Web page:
Total compensation package
The total compensation package can vary greatly by employer. The package may include tuition support for continuing education, health insurance, stock options, dependent coverage and more. The cost of living where you live and work is also a determinant in the salary to expect.
Education and experience
Experience and education can also help determine your salary. For example, if you have a master's degree in forensic nursing, your salary will be higher than someone with an associate or bachelor's degree. Someone midway through their career, similarly, will likely earn more than someone just entering the field.
Rate of demand
With the health care field growing at a much faster rate than other fields in the U.S., nurses of all types are in high demand, which translates to higher compensation and incentivization. Moreover, the aging population also affects careers in the health care field in several ways:
Retiring nurses will need to be replaced.
Medical advancements allow for longer lives, causing a higher number of patients in need of care.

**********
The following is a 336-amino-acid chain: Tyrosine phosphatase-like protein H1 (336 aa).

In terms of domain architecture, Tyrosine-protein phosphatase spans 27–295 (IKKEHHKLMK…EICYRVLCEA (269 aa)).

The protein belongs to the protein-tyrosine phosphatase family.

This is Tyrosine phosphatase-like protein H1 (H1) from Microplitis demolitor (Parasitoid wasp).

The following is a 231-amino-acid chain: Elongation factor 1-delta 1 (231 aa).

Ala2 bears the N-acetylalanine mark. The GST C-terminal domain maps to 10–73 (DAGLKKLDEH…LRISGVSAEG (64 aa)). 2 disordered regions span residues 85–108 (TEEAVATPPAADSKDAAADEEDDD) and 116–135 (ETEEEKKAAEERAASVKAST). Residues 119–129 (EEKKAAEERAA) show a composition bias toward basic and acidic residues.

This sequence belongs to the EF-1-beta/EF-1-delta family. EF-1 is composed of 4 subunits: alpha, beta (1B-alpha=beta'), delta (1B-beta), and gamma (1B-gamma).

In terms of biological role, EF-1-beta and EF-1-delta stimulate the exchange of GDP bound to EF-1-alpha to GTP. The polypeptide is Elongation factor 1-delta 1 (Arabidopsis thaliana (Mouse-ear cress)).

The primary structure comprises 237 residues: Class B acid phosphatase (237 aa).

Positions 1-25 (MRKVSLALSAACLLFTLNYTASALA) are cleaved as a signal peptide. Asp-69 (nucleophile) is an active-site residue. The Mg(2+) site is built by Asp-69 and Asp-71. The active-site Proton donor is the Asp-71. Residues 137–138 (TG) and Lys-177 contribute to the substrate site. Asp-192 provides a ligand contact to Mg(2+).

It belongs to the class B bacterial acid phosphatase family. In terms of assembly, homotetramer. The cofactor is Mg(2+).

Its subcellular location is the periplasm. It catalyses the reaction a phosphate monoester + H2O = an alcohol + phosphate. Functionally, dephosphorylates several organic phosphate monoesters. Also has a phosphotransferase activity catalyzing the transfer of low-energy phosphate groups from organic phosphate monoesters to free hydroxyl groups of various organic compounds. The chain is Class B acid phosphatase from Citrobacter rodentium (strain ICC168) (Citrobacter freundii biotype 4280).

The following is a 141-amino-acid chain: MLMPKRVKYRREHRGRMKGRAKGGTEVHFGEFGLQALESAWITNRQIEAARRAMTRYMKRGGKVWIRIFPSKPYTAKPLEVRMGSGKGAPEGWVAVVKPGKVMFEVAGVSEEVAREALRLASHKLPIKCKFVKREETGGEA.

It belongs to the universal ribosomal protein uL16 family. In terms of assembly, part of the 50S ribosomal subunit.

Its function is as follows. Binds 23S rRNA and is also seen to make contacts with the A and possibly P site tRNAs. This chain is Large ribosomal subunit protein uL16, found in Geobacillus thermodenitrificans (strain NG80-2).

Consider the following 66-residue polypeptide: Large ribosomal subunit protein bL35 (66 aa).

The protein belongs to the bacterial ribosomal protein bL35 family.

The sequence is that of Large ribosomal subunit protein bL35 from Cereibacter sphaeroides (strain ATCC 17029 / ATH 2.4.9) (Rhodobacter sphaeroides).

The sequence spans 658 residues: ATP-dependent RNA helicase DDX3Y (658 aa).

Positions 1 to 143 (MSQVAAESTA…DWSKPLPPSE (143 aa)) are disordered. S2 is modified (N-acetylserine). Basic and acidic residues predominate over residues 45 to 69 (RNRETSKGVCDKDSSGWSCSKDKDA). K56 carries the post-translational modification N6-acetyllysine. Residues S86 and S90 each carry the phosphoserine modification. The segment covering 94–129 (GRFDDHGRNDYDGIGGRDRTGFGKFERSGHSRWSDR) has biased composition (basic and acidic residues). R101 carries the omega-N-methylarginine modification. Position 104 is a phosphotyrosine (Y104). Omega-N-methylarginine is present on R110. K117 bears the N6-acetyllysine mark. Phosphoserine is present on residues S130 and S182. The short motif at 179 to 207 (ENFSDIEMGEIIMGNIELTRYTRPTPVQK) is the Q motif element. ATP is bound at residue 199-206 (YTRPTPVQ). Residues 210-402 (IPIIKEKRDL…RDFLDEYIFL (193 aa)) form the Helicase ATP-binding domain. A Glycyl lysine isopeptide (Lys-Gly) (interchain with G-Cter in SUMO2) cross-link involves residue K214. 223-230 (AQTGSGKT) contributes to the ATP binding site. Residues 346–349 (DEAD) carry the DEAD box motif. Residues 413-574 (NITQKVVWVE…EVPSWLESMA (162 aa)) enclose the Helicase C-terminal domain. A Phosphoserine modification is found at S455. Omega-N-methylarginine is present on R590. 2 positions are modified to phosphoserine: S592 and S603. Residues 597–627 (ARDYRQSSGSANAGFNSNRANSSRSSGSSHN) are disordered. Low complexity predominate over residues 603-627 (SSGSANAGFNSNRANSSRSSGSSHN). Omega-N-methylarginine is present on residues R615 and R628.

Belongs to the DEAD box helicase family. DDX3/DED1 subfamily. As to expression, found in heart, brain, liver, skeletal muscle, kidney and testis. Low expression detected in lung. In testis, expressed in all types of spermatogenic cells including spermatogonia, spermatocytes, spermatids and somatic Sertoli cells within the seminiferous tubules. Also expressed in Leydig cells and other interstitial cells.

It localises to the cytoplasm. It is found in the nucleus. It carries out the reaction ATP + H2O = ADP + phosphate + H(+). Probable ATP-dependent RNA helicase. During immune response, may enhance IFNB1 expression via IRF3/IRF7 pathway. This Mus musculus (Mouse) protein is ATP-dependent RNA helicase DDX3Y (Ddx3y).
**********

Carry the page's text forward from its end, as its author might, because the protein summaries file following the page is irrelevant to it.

How to become a forensic nurse
If you're interested in becoming a forensic nurse, you should possess the passion to not only, treat patients; but to also advocate for them. You need to be dedicated to performing the legal duties of forensic health care work. Follow the steps below to become a forensic nurse:
1. Earn a nursing degree
Earn a nursing degree from an accredited school. You could opt for a two-year program for an associate degree in nursing, a three-year program for a diploma in nursing, a four-year bachelor's program or a master's degree in forensic nursing.
Related: Learn About Being a Registered Nurse
2. Achieve licensure
After you finish your degree program, you'll be required to pass the National Council Licensure Examination (NCLEX), the licensing body for nurses in the U.S. and Canada. Once you pass this exam, you can apply for a nursing job. Additional licensing is available for sexual assault nurse examiners. Licensed registered nurses (RN) and advanced practice nurses (APN) can choose to complete a forensic nurse specialist program. The comprehensive training in forensic nursing requires at least 250 hours of continuing education.
3. Gain relevant experience